Mothers are not meant to bury their daughters.
It has been just over two weeks since the family of Gynnya McMillen gathered in the pews of Fifth Street Baptist Church in Louisville, Kentucky, to pray and weep over her casket, and nearly three weeks since the 16-year-old was found dead in a county juvenile detention center on Jan. 11. Officials in north central Kentucky said Gynnya simply died in her sleep and that there was no evidence of foul play.
A state investigation is underway, but the notion that she may have been killed by the very people sworn to serve and protect her is almost too horrendous to swallow. There is nothing simple about the way Gynnya died, nor should anyone readily accept that the death of an otherwise healthy teenager is anything but foul.
Gynnya wasn’t hit by a speeding car. She did not commit suicide. There was no suddenly rupturing brain aneurysm, and she did not have a heart attack.
Clearly, lethal harm came to Gynnya, and we should be able to identify and name it. Her mother deserves to know what happened to her child. She deserves to know what became of her daughter—from the moment on Jan. 10 that the teenager stepped into the squad car that took her to a detention center until her lifeless body was wheeled into a coroner’s wagon the next day.
We should not rest until someone answers for that.
Gynnya was locked up for roughly 14 hours in the Lincoln Village Juvenile Detention Center in Elizabethtown, Kentucky, where she was sequestered alone in a holding cell, despite departmental policy. And as she lay alone and dying, videotapes reveal that facility staffers never performed the required physical checks overnight.
By 10 a.m. on Jan. 11, Gynnya was reportedly unresponsive when a guard attempted to physically wake her up. The detention center’s staff waited a full 11 minutes—and only after a delayed call to 911—before finally attempting resuscitation. There were reportedly no signs of bruising or trauma and no known medical issues, such as a heart condition, that might have hastened her death.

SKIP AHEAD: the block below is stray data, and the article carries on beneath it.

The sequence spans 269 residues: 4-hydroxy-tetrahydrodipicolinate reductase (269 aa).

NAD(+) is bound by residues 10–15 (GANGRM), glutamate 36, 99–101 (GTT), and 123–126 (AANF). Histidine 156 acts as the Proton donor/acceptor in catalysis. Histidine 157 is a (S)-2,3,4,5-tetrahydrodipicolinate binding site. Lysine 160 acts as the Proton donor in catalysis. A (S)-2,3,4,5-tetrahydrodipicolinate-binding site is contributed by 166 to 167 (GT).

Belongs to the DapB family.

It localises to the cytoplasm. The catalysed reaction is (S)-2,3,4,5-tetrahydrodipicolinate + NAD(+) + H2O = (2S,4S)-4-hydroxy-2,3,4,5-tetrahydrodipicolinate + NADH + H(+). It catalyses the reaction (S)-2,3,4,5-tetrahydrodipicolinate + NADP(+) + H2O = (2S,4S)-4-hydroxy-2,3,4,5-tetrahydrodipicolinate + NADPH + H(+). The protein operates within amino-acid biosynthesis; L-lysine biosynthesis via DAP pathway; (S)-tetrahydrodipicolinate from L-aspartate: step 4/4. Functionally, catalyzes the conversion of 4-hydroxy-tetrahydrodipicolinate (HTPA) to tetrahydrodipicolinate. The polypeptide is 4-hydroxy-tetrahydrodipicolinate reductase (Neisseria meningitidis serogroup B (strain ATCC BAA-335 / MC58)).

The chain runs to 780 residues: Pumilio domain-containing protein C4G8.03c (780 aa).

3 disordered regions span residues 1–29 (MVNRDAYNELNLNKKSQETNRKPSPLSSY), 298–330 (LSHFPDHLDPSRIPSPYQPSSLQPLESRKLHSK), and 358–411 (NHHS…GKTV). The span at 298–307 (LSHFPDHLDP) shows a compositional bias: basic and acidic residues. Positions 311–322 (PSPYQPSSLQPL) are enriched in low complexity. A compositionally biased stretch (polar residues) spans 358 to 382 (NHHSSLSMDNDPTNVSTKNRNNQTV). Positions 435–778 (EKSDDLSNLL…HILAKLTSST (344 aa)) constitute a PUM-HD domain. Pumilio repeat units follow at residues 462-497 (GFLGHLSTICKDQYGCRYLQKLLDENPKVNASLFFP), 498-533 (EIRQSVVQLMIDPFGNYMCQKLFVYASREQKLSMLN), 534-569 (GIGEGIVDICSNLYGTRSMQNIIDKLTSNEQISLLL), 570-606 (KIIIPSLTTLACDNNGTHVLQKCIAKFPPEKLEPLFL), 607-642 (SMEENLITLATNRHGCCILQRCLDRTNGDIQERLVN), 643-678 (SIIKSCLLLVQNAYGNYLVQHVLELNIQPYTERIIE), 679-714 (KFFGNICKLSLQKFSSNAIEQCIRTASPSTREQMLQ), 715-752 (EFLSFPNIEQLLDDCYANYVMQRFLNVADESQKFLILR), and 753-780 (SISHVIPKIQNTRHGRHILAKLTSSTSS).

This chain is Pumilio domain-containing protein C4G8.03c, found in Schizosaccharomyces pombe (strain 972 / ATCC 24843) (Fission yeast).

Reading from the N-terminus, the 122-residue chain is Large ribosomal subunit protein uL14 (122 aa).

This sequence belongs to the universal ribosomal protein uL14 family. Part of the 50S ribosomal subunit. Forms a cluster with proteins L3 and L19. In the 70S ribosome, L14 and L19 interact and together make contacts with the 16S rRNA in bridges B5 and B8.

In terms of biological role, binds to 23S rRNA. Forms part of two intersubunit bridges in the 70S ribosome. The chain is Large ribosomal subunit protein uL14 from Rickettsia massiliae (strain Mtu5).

Reginald Windham, a 10-year employee with the center, has been placed on paid administrative leave for failing to check on Gynnya every 15 minutes as required for juveniles held in isolation. A state Justice Cabinet Secretary asked for an expedited investigation, including a full autopsy.
Little is known about what prompted her confinement, except that an alleged “domestic dispute” at her mother’s house on Jan. 10 resulted in a misdemeanor assault charge. Gynnya had been previously removed from her mother’s custody and placed at Home For Innocents, a residential group foster care facility for abused, abandoned, or neglected children in nearby Louisville.
The officers responding to the McMillen’s Shelbyville home that Sunday called a court-designee, who had the power to make legal decisions in cases involving juveniles. A local judge honored a request for detention.
Once in custody, Gynnya was not violent but purportedly refused to take off a hooded sweatshirt during a pat-down search. According to Kentucky Center for Investigative Reporting, officers “took her down” using an “Aikido restraint” move.
“The youth’s repeated refusal to cooperate with staff and remove her outer garment prompted the restraint,” a Department of Juvenile Justice said, by “multiple staff… to ensure the safety of youth and staff.”
The sweatshirt was ultimately removed. Gynnya was then searched and photographed.
However, the force used in this case defies every known public policy—for non-violent juveniles like Gynnya, it is recommended simply that they be segregated from others and talked through to a resolution. According to available reports, Gynnya never assaulted or attempt to assault any of the staffers.
It was her first and last arrest. Gynna never woke up that Monday morning. She never saw the sun rise.
Save for a smattering of blog posts and a few local news stories, her name—Gynnya Hope McMillen—has escaped our national consciousness. Maybe it is because we cannot imagine ourselves in her shoes.
We cannot imagine dying over a sweatshirt. We cannot imagine what it might mean to be a black girl in Shelby County, Kentucky or in a largely white town with a population of less than 15,000. Maybe we cannot imagine ourselves neglected or abused and living in a group home. Or that someone might think so little of our lives that they would break department policy and not think to check on our welfare. Maybe it’s because we cannot imagine why somebody waited so long to call 911 or render medical aid.
Maybe it’s because we cannot imagine what it’s like to be left to die.